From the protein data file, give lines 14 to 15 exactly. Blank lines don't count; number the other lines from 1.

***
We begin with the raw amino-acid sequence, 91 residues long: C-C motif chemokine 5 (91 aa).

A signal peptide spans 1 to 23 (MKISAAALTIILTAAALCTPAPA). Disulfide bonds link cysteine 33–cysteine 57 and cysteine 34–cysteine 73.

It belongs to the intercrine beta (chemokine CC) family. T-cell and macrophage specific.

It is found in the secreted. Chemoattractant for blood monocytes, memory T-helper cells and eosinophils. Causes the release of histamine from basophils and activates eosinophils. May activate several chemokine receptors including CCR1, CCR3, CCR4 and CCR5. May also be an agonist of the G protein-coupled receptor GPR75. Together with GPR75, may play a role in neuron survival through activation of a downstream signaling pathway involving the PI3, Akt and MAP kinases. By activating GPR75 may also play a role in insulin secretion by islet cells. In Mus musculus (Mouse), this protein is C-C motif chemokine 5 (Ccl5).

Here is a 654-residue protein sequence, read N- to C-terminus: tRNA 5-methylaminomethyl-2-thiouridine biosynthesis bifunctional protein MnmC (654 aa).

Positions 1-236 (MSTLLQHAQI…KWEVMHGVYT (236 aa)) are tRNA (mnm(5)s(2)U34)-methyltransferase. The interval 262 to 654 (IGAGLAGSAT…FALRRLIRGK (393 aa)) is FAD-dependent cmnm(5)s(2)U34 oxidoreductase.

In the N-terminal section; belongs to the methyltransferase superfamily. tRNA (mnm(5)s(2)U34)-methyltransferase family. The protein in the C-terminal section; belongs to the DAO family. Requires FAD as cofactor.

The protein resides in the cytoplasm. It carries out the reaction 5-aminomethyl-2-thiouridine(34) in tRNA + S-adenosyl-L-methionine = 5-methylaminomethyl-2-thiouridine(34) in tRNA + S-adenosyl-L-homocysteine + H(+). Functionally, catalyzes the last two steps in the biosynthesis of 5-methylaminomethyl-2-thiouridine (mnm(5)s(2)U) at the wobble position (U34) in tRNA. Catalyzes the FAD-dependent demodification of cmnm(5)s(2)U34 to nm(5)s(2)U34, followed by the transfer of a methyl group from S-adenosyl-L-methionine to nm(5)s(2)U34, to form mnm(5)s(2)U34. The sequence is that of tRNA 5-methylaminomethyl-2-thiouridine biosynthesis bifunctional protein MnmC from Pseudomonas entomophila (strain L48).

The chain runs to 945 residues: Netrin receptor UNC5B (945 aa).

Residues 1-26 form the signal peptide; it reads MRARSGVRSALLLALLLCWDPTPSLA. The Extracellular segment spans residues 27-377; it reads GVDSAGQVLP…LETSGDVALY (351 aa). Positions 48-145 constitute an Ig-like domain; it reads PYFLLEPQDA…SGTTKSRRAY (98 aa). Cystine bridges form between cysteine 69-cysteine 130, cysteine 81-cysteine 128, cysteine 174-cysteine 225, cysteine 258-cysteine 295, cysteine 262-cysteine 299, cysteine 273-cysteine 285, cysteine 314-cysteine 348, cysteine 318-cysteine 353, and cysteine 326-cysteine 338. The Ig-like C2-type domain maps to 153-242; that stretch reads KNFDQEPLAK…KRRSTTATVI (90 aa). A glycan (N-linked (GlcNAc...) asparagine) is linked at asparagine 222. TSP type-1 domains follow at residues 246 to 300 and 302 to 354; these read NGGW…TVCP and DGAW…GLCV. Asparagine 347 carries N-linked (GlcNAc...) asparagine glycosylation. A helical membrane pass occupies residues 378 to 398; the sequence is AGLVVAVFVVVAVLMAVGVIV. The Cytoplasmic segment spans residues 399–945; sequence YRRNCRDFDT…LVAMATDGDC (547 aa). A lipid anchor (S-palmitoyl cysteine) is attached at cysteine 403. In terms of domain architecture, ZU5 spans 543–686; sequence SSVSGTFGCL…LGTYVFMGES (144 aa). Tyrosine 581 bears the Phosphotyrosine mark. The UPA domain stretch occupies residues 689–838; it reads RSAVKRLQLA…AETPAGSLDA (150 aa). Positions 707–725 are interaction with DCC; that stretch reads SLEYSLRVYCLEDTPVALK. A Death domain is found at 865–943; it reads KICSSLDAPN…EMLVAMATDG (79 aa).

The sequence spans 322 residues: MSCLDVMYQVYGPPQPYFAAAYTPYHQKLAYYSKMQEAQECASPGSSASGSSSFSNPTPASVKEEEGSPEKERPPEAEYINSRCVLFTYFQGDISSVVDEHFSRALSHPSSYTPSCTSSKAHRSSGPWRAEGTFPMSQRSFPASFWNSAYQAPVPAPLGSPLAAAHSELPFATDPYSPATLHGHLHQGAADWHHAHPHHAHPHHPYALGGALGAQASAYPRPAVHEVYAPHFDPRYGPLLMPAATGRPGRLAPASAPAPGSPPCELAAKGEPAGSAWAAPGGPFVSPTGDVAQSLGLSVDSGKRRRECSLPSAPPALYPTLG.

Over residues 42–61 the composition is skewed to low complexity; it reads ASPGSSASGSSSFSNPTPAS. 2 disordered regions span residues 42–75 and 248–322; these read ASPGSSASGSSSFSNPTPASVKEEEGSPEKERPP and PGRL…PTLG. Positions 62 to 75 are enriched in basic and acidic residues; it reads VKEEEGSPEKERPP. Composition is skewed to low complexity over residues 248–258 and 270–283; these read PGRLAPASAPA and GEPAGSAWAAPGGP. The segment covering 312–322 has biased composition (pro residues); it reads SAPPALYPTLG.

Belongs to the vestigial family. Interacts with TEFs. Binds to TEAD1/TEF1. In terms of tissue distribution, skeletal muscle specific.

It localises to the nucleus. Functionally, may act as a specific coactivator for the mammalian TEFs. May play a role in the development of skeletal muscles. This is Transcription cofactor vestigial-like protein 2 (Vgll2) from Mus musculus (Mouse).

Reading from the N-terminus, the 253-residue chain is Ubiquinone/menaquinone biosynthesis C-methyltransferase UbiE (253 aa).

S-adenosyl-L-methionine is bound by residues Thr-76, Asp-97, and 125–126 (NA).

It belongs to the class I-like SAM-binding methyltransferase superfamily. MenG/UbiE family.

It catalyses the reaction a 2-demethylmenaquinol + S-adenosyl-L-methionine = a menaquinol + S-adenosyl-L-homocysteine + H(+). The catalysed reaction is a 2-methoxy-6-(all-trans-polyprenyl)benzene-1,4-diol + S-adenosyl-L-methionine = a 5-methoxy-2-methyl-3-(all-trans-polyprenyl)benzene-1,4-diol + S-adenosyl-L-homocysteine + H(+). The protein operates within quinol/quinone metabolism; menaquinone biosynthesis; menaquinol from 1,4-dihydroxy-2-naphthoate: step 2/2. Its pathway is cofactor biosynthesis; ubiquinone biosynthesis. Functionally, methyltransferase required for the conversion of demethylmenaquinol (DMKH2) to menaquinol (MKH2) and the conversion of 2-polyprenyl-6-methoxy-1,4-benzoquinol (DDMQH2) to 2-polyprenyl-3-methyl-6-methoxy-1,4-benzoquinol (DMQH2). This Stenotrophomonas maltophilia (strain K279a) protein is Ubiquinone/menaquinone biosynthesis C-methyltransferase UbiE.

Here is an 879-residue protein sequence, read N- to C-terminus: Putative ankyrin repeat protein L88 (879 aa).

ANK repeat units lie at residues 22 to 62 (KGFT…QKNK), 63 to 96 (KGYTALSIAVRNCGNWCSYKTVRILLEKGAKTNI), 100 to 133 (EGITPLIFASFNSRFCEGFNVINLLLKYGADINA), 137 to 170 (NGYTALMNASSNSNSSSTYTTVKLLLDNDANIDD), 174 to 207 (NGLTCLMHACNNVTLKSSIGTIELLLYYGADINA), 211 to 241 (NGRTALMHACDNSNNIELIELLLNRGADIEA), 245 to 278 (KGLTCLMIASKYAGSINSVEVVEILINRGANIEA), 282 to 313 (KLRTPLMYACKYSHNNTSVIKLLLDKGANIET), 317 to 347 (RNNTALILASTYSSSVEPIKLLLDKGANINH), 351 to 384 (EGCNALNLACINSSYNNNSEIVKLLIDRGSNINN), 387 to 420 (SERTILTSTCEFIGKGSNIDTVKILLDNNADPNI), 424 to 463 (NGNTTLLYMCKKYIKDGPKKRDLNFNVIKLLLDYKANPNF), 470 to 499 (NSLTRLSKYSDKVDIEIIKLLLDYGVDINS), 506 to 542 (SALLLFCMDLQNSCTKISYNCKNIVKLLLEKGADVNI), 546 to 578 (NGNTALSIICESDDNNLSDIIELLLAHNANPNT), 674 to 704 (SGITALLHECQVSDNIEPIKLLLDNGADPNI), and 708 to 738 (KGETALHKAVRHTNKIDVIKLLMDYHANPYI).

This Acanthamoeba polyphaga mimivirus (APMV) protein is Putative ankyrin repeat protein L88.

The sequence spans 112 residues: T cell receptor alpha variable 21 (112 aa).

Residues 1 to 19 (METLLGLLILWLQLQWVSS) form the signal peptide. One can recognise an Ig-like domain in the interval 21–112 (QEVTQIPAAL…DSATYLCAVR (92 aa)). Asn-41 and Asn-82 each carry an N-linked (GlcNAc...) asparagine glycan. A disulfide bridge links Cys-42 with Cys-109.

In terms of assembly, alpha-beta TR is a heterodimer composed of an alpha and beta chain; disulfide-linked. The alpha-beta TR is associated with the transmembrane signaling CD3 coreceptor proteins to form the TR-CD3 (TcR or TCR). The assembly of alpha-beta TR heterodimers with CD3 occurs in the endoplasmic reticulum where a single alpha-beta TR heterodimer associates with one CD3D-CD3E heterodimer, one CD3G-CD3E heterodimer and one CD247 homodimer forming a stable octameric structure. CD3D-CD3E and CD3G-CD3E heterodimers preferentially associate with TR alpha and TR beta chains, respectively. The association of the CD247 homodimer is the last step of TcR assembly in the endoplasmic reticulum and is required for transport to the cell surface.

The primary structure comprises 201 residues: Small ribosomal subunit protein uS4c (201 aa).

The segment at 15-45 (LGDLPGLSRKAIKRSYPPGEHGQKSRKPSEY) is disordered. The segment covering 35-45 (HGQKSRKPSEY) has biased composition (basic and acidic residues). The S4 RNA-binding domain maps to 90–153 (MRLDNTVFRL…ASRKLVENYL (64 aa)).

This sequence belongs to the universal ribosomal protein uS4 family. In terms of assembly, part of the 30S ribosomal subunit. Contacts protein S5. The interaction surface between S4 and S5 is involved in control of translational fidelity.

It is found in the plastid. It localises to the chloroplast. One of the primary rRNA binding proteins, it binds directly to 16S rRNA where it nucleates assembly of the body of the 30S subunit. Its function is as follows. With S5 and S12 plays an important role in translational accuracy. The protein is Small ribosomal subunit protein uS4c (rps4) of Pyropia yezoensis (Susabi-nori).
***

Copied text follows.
It localises to the nucleus. Functionally, may act as a specific coactivator for the mammalian TEFs. May play a role in the development of skeletal muscles. This is Transcription cofactor vestigial-like protein 2 (Vgll2) from Mus musculus (Mouse).

Reading from the N-terminus, the 253-residue chain is Ubiquinone/menaquinone biosynthesis C-methyltransferase UbiE (253 aa).